As would be expected, much of the focus remains on the Tablet Input Panel (TIP) and how the TIP tab operates. This includes how-to animations that display when clicked and show how to correct a word, how to delete, split a word, how to join, and an option to hide the videos. And in a departure from Vista, handwriting to the TIP is auto recognized inline instead of displaying the recognition results in a bubble below the word.
GottaBeMobile promises that there are more screenshots to come, so if this is your bag of tea, consider adding the site to your favorites.
Dell this week has launched a new line of OptiPlex desktop rigs, starting with the company's new flagship OptiPlex 960. The 960 comes wrapped in three different chassis designs -- mini-tower, desktop, and SFF -- with a configurable interior that lets consumers choose from both Intel's Core 2 Duo and quad-processor lineup, onboard or add-in graphics, and up to 8GB of DDR2 RAM. The new OptiPlex also looks to go green with what Dell claims is a 43 percent reduction in power consumption compared to previous OptiPlex models. Other improvements include a sturdier frame, significant noise reduction (up to 60 percent), and beefed up security through full drive encryption.
Among the OptiFlex refresh also sits Dell's FX160. The FX160 is Dell's first ever thin client, and can be configured to support either a Virtual Remote Desktop thin client environment or an On-Demand Desktop Streaming environment. Underneath the hood is an Intel Atom processor.
The new OptiPlex rigs are available now with starting prices ranging from $399 (FX160) on up to $863 (960).
Back before broadband, it was common to find retailers selling pre-built computers for hefty discounts, provided you agreed to sign up for a multi-year dial-up plan. By and large, the concept of discounted hardware in exchange for an ISP commitment has largely went by the wayside, but it may be making a comeback, with a twist.
Don't worry, no one is asking you to commit to three years of AOL on a 56K connection. Instead, HP is considering selling netbooks for a significant discount when bundled with a wireless service contract. While a new concept in the U.S., cellular service providers are already doing this in Asia and Europe. One such example is Taiwanese carrier Far EasTone Communications Ltd., who sells an Asus Eee PC for a scant $29 with a two-year commitment.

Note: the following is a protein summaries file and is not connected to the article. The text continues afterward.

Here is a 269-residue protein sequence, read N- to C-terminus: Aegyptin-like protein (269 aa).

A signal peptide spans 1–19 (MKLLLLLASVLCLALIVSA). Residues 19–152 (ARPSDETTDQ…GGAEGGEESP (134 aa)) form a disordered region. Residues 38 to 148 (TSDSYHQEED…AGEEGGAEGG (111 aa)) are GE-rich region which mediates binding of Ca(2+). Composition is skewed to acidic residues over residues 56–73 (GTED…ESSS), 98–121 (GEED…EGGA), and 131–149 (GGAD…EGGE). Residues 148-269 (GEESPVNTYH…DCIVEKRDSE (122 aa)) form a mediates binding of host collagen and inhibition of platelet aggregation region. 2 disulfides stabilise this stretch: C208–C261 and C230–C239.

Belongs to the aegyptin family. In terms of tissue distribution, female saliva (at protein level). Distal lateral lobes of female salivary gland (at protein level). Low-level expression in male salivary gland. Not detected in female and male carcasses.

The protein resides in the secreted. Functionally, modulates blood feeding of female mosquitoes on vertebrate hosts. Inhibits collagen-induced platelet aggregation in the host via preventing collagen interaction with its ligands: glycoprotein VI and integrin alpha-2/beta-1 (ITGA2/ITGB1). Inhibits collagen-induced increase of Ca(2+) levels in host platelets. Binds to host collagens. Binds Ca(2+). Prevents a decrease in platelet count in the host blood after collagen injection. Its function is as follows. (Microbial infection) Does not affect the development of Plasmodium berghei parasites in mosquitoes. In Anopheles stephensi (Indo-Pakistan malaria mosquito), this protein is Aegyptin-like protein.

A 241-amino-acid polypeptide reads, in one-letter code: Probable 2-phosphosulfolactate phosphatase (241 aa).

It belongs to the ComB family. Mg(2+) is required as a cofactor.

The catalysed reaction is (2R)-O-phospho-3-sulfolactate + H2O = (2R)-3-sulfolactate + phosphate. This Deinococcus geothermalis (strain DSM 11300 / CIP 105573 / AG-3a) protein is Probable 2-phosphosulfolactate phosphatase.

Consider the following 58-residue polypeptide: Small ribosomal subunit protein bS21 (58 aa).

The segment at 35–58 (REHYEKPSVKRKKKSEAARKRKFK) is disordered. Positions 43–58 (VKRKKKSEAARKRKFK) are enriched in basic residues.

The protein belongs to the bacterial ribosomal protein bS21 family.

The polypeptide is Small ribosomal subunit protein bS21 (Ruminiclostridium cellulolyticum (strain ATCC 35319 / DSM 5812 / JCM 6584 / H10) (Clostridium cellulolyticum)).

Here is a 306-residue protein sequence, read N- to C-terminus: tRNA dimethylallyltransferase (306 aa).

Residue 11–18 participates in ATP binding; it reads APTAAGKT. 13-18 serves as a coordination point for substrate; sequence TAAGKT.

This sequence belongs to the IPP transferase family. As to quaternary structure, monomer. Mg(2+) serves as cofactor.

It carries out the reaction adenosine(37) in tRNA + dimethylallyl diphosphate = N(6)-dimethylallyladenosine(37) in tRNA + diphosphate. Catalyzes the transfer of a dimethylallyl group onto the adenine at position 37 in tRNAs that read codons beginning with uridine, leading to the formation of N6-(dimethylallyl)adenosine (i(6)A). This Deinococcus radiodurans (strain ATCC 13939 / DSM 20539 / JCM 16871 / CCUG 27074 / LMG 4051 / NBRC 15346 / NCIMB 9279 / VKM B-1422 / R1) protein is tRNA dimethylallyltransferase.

"The big picture for these netbooks is that kind of model," Kevin Frost, who runs HP's consumer notebook business unit, said in an interview. "That's the longer-term model."
Frost didn't mention which U.S. wireless providers are being actively pursued, but did say that Verizon and AT&T could be potential candidates. Whether or not either of those companies would be interested remains to be seen, but if it's going to happen, expect it sooner than later while the netbook market is red hot.
Would you be interested in a discounted netbook with a wireless service plan? Hit the jump and tell us what you think.
He heavily extolled Blu-ray, which he believes is a huge asset for media editing professionals and enterprises - a demographic that Psystar can now serve.
Psystar is certainly trying its best to get under the skin of Apple whose patience must be wearing thin. Around a fortnight ago, Apple and Psystar agreed to an “Alternative Dispute Resolution”. Prior to that, in July, Apple had slapped a lawsuit against Psystar. The latter soon returned the favor by filing a lawsuit of its own against Apple.
How cool would it be if you could tidy up your long-to-the-point-of-swaying-in-the-breeze toe nails and save $50 million? Because that's essentially what EA did today in the process of announcing its quarterly earnings.
Everyone's favorite 37.5% of the industry laid-off 600 employees -- a mere 6% of its workforce. Apparently, that'll save the company a whopping $50 million.
"These are challenging economic times around the world, and it's impossible for any business leaders to predict the future," said spokesperson Mariam Sughayer. "However, EA has made good progress in improving product quality, building a holiday lineup of titles that is extremely strong, filling our new IP pipeline, and expanding our Direct-To-Consumer and online businesses. As well, our talent remains the best in the industry."
If nothing else, Spore was a major success -- serving 2 million marginally happy customers over the course of three weeks.
Check out the full press release on EA's investors' site, if you'd like to overwrite your childhood memories with numbers. So many numbers.
Taiwanese company Silicon Integrated Systems has dismissed rumors that it is going to shut down its PC chipset business. It is now going to concentrate its resources on developing southbridges. SiS will persist with its PC chipset business and satisfy whatever demand there is for its products until 2011. It is currently concentrating on providing notebook chipsets. SiS supplies notebook chipsets to around 20 notebook manufacturers. Cut-throat competition and the precarious state of the global economy have made life difficult for SiS.